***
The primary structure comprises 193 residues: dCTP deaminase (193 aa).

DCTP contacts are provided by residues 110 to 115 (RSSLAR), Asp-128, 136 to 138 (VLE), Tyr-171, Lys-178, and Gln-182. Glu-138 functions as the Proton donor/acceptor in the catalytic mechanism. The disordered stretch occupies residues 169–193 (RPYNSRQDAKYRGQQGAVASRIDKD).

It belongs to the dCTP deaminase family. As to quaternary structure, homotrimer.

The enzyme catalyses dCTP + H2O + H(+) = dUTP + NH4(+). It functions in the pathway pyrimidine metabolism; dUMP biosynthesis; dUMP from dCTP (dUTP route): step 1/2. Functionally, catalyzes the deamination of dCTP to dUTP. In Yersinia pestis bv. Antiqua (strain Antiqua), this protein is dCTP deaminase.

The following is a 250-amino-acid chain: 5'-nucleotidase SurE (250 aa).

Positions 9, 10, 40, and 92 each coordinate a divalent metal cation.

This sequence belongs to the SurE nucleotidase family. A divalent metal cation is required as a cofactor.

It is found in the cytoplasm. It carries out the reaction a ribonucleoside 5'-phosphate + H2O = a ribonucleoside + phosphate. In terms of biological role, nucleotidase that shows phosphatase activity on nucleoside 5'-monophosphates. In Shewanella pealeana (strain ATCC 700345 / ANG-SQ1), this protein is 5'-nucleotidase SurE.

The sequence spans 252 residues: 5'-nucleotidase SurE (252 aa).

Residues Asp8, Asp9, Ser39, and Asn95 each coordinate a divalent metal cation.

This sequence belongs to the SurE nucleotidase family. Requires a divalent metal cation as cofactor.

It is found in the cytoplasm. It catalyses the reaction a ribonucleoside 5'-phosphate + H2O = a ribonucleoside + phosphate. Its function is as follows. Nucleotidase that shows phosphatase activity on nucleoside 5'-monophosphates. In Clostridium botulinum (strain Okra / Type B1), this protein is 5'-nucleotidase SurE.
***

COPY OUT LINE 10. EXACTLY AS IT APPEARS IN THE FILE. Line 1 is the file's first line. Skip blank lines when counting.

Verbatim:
Residues Asp8, Asp9, Ser39, and Asn95 each coordinate a divalent metal cation.